Table 1.

During the first germination count at 7 d (Table 2), seeds from lots 1, 3, and 6 showed faster germination after drum priming with 24-EpiBL. For example, lot 6 seeds (lowest initial physiological potential in cultivar AF-7) showed mean germination percentages or 72% for unprimed seed, 90% for seeds primed with water, but 96% for seeds primed with 24-EpiBL.

Table 2.

First germination countz (%) at 7 d in bell pepper seed lots of cultivars AF-6 and AF-7. Control seeds (Cont) were untreated whereas drum-primed seeds with water (Trad) are compared with those primed with 24-epibrassinolide (EpiBL).

Table 2.

Speed of germination indexes (Maguire, 1962) were also improved after priming (Table 3). Drum priming with 24-EpiBL increased the speed of germination indices of seeds from lots 4, 5, and 7 of cultivar AF-7. However, although increases in the speed of germination indexes of cultivar AF-6 were also verified after priming with 24-EpiBL, these were not significant when compared with traditional drum priming (water alone).

Table 3.

Speed of germination indexz (obtained by Maguire method, 1962) in bell pepper seed lots of cultivars AF-6 and AF-7. Control seeds (Cont) were untreated whereas drum-primed seeds with water (Trad) are compared with those primed with 24-epibrassinolide (EpiBL).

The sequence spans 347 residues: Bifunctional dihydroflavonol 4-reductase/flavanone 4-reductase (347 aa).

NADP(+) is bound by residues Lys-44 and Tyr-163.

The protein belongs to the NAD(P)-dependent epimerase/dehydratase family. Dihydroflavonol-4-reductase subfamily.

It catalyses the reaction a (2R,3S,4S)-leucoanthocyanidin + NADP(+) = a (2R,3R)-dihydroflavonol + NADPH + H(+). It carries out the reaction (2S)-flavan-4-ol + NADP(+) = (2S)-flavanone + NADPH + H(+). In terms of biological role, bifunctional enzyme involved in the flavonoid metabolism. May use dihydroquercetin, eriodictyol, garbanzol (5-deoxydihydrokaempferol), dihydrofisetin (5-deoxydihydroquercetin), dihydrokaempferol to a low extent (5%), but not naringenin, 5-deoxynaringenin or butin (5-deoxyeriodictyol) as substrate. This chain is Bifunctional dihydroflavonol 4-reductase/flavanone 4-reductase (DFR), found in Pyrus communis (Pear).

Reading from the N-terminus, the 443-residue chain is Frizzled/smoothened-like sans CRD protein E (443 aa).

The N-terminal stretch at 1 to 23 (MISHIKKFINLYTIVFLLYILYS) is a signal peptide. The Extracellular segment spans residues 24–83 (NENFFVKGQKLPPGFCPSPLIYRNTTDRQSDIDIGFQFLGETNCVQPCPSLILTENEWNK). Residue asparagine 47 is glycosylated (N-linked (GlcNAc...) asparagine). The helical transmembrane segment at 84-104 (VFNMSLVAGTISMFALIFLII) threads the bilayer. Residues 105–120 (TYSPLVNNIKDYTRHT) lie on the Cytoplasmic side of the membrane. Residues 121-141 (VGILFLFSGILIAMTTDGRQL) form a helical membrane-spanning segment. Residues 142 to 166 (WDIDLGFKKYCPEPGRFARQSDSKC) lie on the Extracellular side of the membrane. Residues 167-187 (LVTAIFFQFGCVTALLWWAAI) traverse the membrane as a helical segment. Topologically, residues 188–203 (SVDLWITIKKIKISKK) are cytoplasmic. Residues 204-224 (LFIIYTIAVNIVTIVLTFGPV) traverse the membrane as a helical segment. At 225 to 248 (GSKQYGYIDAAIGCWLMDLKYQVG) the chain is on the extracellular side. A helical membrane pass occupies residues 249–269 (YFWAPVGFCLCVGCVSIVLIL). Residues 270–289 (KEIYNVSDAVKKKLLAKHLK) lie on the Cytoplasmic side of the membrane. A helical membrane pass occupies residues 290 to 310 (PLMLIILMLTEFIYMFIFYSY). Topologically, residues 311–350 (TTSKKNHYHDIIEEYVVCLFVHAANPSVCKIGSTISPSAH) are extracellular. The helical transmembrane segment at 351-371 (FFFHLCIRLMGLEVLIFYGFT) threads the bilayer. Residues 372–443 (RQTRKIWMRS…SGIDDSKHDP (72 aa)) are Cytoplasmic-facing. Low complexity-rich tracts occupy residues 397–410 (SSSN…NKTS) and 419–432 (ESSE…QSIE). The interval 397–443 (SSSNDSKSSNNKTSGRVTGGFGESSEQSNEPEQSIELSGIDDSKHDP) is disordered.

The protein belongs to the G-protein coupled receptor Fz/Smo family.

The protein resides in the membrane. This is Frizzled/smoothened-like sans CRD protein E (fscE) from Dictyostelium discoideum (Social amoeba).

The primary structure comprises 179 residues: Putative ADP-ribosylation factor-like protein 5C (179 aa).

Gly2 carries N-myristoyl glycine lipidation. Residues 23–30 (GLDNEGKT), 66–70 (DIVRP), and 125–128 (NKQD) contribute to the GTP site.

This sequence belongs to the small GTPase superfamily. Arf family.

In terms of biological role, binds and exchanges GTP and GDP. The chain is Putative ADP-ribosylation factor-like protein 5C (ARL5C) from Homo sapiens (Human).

Table 3.

A consistently positive effect of drum priming with 24-EpiBL was reflected in the seed vigor indexes, seedling length, and uniformity of seedling development (Tables 46, respectively). The increases were more pronounced for seed lots of cultivar AF-6 than for those of AF-7, especially for lot 2, seed lot with the lowest initial physiological potential in cultivar AF-6, where seedlings from 24-EpiBL-primed seeds were significantly taller than seedlings from drum priming in absence of this bioregulator (Fig. 1).

Table 4.

Vigor indexz (obtained by Seed Vigor Imaging System software) in bell pepper seed lots of cultivars AF-6 and AF-7. Control seeds (Cont) were untreated whereas drum-primed seeds with water (Trad) are compared with those primed with 24-epibrassinolide (EpiBL).

Table 4.
Table 5.

Length (cm) of bell pepper seedlingsz (obtained by Seed Vigor Imaging System software) of cultivars AF-6 and AF-7. Control seeds (Cont) were untreated whereas drum-primed seeds with water (Trad) are compared with those primed with 24-epibrassinolide (EpiBL).

Table 5.
Table 6.

Uniformity indexz of bell pepper seedling development (obtained bySeed Vigor Imaging System software) of cultivars AF-6 and AF-7. Control seeds (Cont) were untreated whereas drum-primed seeds with water (Trad) are compared with those primed with 24-epibrassinolide (EpiBL).

Table 6.
Fig. 1.
Fig. 1.

Six-day-old bell pepper seedlings of cultivar AF-6, lot 2. Seedlings from (A) unprimed seeds; (B) drum-primed seeds using only water (traditional); (C) drum-primed seeds including 24-epibrassinolide.